Predicting bee community responses to land-use changes: Effects of geographic and taxonomic biases

Research output: Contribution to journalArticle

Authors

  • Adriana De Palma
  • Stefan Abrahamczyk
  • Marcelo A. Aizen
  • Matthias Albrecht
  • Yves Basset
  • Adam Bates
  • Robin J. Blake
  • Céline Boutin
  • Rob Bugter
  • Stuart Connop
  • Leopoldo Cruz-López
  • Saul A. Cunningham
  • Ben Darvill
  • Tim Diekötter
  • Silvia Dorn
  • Nicola Downing
  • Martin H. Entling
  • Nina Farwig
  • Antonio Felicioli
  • Steven J. Fonte
  • Robert Fowler
  • Markus Franzén
  • Dave Goulson
  • Ingo Grass
  • Mick E. Hanley
  • Stephen D. Hendrix
  • Farina Herrmann
  • Felix Herzog
  • Andrea Holzschuh
  • Birgit Jauker
  • Michael Kessler
  • M. E. Knight
  • Andreas Kruess
  • Patrick Lavelle
  • Violette Le Féon
  • Pia Lentini
  • Louise A. Malone
  • Jon Marshall
  • Eliana Martínez Pachón
  • Quinn S. McFrederick
  • Carolina L. Morales
  • Sonja Mudri-Stojnic
  • Guiomar Nates-Parra
  • Sven G. Nilsson
  • Erik Öckinger
  • Lynne Osgathorpe
  • Alejandro Parra-H
  • Carlos A. Peres
  • Anna S. Persson
  • Theodora Petanidou
  • Katja Poveda
  • Eileen F. Power
  • Marino Quaranta
  • Carolina Quintero
  • Romina Rader
  • Miriam H. Richards
  • Tai Roulston
  • Laurent Rousseau
  • Ulrika Samnegård
  • Nancy A. Schellhorn
  • Christof Schüepp
  • Oliver Schweiger
  • Allan H. Smith-Pardo
  • Ingolf Steffan-Dewenter
  • Jane C. Stout
  • Rebecca K. Tonietto
  • Teja Tscharntke
  • Jason M. Tylianakis
  • Hans A.F. Verboven
  • Carlos H. Vergara
  • Jort Verhulst
  • Catrin Westphal
  • Hyung Joo Yoon
  • Andy Purvis

Colleges, School and Institutes

External organisations

  • The Natural History Museum, London
  • University of Bonn
  • INIBIOMA (CONICET-Universidad Nacional Del Comahue)
  • Institute for Sustainability Sciences
  • Smithsonian Tropical Research Institute
  • Nottingham Trent University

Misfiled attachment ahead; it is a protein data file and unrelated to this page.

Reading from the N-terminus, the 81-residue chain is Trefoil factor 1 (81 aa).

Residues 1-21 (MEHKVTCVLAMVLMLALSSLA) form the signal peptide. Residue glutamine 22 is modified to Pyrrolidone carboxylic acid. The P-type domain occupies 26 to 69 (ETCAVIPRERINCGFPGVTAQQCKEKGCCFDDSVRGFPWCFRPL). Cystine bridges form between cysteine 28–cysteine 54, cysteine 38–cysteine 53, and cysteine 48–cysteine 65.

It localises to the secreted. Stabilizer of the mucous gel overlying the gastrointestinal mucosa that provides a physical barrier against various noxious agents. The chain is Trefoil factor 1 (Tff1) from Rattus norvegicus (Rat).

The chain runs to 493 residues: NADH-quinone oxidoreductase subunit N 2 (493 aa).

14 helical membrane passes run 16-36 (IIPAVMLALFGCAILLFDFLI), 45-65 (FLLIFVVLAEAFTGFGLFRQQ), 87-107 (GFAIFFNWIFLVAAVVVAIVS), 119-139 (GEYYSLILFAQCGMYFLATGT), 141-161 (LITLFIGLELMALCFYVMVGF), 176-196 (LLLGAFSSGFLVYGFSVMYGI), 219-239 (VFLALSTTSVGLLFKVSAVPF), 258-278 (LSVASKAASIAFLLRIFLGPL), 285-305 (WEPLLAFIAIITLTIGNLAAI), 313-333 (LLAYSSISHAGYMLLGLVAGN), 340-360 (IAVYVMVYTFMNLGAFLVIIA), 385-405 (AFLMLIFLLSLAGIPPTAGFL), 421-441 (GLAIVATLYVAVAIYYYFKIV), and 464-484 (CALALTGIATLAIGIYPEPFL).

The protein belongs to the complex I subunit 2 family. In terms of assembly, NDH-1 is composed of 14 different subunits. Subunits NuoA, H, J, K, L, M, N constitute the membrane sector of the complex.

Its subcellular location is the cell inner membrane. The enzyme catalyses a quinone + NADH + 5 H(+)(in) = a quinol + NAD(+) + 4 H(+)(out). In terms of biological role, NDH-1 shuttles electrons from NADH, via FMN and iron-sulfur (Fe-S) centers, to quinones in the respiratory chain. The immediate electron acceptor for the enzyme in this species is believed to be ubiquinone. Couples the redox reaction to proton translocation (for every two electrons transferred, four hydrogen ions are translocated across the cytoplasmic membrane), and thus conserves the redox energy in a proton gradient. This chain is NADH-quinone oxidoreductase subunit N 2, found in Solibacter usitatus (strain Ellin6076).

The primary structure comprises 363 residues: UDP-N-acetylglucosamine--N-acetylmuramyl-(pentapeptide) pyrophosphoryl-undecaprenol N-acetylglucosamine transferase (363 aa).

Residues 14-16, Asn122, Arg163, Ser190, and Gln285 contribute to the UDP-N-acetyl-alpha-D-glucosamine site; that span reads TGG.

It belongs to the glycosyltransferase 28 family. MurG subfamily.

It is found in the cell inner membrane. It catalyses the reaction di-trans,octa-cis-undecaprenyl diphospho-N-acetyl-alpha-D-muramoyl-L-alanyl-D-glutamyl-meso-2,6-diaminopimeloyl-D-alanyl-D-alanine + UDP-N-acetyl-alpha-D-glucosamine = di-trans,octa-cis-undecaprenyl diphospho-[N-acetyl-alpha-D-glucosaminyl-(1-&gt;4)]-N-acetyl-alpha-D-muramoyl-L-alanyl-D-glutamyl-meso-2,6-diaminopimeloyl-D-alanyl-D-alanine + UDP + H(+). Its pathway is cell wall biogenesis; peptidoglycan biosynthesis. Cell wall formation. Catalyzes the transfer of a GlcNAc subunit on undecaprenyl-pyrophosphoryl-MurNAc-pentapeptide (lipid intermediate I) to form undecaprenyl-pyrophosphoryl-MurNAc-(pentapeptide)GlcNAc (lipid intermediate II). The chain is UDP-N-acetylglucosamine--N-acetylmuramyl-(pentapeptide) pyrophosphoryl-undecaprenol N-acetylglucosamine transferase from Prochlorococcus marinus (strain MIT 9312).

• READING UNIVERSITY
  • Department of Psychology, Carleton University
  • Wageningen University and Research Centre
  • University of East London
  • El Colegio de la Frontera Sur
  • CSIRO Land and Water
  • STIRLING UNIVERSITY
  • HPK H27
  • ROYAL SOCIETY FOR THE PROTECTION OF BIRDS
  • University of Koblenz-Landau
  • Philipps-Universitat Marburg
  • Università di Pisa
  • Colorado State University
  • SUSSEX UNIVERSITY
  • Department for Urban and Environmental Sociology
  • Georg-August-Universität Göttingen
  • Plymouth University
  • Iowa State University
  • Institut for Sustainability Sciences
  • University of Wurzburg
  • Justus-Liebig University of Giessen
  • Institut fur Systematische und Evolutionare
  • Federal Agency for Nature Conservation
  • Centro Internacional de Agricultura Tropical
  • INRA Avignon
  • Auckland Mail Centre
  • Marshall Agroecology Ltd
  • Universidad Nacional de Colombia
  • University of California, Riverside
  • University of Novi Sad
  • Lunds Universitet
  • Sveriges lantbruksuniversitet
  • SEPyA
  • University of East Anglia
  • University of the Aegean
  • Entomology, Cornell University
  • CrEa-aBP
  • University of New England
  • Brock University
  • Blandy Experimental Farm
  • Universite du Quebec a Montreal
  • Stockholm University
  • CSIrO
  • University of Bern
  • Northwestern University, Chicago, IL.
  • Macelwane Hall
  • University of Canterbury
  • KATHOLIEKE UNIVERSITEIT LEUVEN
  • Universidad de las Americas Puebla
  • Spotvogellaan 68
  • RDA
  • Trinity College Dublin

Abstract

Land-use change and intensification threaten bee populations worldwide, imperilling pollination services. Global models are needed to better characterise, project, and mitigate bees' responses to these human impacts. The available data are, however, geographically and taxonomically unrepresentative; most data are from North America and Western Europe, overrepresenting bumblebees and raising concerns that model results may not be generalizable to other regions and taxa. To assess whether the geographic and taxonomic biases of data could undermine effectiveness of models for conservation policy, we have collated from the published literature a global dataset of bee diversity at sites facing land-use change and intensification, and assess whether bee responses to these pressures vary across 11 regions (Western, Northern, Eastern and Southern Europe; North, Central and South America; Australia and New Zealand; South East Asia; Middle and Southern Africa) and between bumblebees and other bees. Our analyses highlight strong regionally-based responses of total abundance, species richness and Simpson's diversity to land use, caused by variation in the sensitivity of species and potentially in the nature of threats. These results suggest that global extrapolation of models based on geographically and taxonomically restricted data may underestimate the true uncertainty, increasing the risk of ecological surprises.

Details

Original languageEnglish
Article number31153
JournalScientific Reports
Volume6
Publication statusPublished - 11 Aug 2016

ASJC Scopus subject areas